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Self-Expression in Photography

In visual art, self-expression involves conveying the personal perspectives and experiences of an artist through creative means. For photographers, self-expression is the action of making thoughts or feelings known with photographic media.

Sindy Süßengut

From the earliest cave paintings to contemporary practice, humans have evoked art as a means to express ideas and experiences for millennia. Angelo Poliziano, a Renaissance scholar and poet, discussed the notion of articulating individuality in the context of being compared to the Roman lawyer, writer and orator Marcus Tullius Cicero:

Someone might object, "But you do not express yourself like Cicero". What of it? I am not Cicero. But I think I express my own self

Later, the Romantic movement held that the expression of feelings is the heart of art and the Expressionists emphasized the need to draw artistic inspiration from within the self, rather than copying an external scene. In turn, artworks previously evaluated through strict compositional precepts eventually began to be assessed by the aesthetic investment of an artist's self-expression.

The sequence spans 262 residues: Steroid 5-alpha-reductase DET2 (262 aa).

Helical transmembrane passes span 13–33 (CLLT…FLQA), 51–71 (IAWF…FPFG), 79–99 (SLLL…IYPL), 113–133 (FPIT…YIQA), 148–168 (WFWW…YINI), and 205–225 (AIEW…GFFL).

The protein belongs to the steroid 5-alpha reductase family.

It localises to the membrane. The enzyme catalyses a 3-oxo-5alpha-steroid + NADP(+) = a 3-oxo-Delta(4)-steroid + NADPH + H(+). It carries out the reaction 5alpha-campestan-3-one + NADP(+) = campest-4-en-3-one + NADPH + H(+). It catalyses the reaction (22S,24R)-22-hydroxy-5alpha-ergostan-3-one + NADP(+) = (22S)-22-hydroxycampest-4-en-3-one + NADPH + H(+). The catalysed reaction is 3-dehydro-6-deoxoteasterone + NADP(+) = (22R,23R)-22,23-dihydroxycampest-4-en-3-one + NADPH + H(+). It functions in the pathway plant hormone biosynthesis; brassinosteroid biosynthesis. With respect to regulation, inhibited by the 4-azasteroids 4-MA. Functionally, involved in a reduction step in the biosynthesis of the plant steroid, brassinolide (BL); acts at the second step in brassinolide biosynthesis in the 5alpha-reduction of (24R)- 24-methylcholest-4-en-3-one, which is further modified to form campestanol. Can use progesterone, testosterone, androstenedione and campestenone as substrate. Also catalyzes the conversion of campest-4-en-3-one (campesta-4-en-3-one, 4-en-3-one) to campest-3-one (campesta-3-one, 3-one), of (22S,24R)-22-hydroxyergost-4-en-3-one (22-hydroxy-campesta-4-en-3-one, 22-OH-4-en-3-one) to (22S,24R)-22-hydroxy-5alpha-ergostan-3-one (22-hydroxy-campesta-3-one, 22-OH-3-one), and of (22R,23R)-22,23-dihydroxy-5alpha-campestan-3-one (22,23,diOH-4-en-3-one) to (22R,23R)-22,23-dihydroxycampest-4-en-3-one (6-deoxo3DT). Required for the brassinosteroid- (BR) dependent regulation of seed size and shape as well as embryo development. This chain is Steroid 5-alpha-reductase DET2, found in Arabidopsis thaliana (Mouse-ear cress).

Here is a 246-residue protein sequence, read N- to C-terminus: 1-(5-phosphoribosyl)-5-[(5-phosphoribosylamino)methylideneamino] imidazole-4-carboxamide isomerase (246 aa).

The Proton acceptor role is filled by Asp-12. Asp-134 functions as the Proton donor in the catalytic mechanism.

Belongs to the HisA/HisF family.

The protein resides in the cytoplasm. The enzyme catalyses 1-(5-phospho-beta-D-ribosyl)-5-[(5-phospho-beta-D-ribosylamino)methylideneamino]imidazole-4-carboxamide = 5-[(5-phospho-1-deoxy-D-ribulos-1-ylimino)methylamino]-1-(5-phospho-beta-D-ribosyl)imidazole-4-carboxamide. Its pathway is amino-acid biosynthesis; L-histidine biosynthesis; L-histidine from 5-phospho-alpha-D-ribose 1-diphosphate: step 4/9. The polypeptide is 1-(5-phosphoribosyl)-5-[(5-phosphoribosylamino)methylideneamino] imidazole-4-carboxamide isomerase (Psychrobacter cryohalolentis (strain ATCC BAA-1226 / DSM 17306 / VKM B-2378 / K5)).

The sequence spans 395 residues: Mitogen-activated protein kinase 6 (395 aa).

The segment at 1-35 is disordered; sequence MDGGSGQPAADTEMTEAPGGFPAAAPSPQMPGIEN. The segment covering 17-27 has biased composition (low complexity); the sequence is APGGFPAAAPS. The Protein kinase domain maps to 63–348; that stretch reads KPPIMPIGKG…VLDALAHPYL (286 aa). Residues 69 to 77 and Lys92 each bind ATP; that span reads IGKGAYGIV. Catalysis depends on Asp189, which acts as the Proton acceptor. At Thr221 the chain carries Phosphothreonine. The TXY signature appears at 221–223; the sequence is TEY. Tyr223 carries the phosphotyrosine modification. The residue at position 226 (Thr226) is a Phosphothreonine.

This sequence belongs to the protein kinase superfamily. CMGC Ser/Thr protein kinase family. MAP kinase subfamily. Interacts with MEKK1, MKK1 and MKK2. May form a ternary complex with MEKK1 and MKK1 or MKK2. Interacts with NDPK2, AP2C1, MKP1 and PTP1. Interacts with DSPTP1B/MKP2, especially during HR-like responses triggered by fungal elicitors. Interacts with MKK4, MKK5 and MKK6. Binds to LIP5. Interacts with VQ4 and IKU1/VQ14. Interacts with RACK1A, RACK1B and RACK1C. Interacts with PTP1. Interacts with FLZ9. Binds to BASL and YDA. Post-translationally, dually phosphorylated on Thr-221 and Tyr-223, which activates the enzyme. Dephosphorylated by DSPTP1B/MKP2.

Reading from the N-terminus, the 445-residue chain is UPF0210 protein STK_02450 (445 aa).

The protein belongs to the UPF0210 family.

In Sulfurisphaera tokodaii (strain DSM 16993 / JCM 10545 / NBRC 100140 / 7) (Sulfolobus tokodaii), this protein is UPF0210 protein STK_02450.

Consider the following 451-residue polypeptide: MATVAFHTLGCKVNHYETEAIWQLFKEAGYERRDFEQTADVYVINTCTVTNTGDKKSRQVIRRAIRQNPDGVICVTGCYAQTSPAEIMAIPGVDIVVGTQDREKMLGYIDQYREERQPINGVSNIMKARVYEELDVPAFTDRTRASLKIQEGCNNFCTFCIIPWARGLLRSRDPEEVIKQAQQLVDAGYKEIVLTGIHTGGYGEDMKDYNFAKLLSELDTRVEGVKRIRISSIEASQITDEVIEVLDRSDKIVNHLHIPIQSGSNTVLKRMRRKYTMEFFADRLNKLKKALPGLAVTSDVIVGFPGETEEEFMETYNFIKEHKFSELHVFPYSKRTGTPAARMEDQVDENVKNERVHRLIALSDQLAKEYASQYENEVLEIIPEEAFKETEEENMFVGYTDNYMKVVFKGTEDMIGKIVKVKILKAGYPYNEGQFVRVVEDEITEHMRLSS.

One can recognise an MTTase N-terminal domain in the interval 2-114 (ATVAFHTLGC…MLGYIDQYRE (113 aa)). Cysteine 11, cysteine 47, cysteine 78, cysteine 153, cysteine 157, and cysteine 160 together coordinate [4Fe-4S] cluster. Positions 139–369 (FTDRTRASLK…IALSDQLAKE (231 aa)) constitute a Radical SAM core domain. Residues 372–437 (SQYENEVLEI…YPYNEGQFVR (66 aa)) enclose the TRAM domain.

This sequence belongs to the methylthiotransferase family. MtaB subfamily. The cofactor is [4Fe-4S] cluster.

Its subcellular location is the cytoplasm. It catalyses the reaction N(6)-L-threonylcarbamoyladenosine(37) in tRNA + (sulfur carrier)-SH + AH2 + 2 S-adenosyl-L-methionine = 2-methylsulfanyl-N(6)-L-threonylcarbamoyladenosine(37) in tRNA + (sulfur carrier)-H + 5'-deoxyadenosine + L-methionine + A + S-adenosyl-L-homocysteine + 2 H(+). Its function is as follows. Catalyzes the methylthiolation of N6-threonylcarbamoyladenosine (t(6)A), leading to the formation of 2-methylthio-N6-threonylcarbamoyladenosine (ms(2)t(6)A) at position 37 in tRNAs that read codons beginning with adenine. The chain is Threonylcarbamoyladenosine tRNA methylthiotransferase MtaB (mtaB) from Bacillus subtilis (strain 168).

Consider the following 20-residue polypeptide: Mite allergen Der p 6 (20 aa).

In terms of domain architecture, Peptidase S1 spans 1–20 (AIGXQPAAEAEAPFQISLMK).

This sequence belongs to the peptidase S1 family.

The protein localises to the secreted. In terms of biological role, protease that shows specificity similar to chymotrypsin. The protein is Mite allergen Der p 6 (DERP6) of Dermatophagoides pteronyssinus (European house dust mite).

Examples of Self-Expression in Photography

Photographers translate their thoughts, observations, experiences and physicality through a vast range of approaches, gear, knowledge and techniques, with many disciplines and technologies intersecting to form dynamic photographic imagery. One key example of this is Picasso's light drawings, where the very nature of his abstract undertakings with Gjon Mili point to self-expression manifesting in gesture and experimentalism within an active photographic process. Through photography, Mili and Picasso transcended a single artistic medium to define self-expression as the culmination of many different aspects.

To express a personal perspective, many photographers turn to self-portraiture. In the introduction to his publication Certain People: A Book of Portraits 14, Robert Mapplethorpe is quoted as saying that his self-portraits express the part of him that is most self-confident. This observation embraces the camera as both a tool to document self-expression and a process to draw out emotional states or personas that are less known to the photographer and others.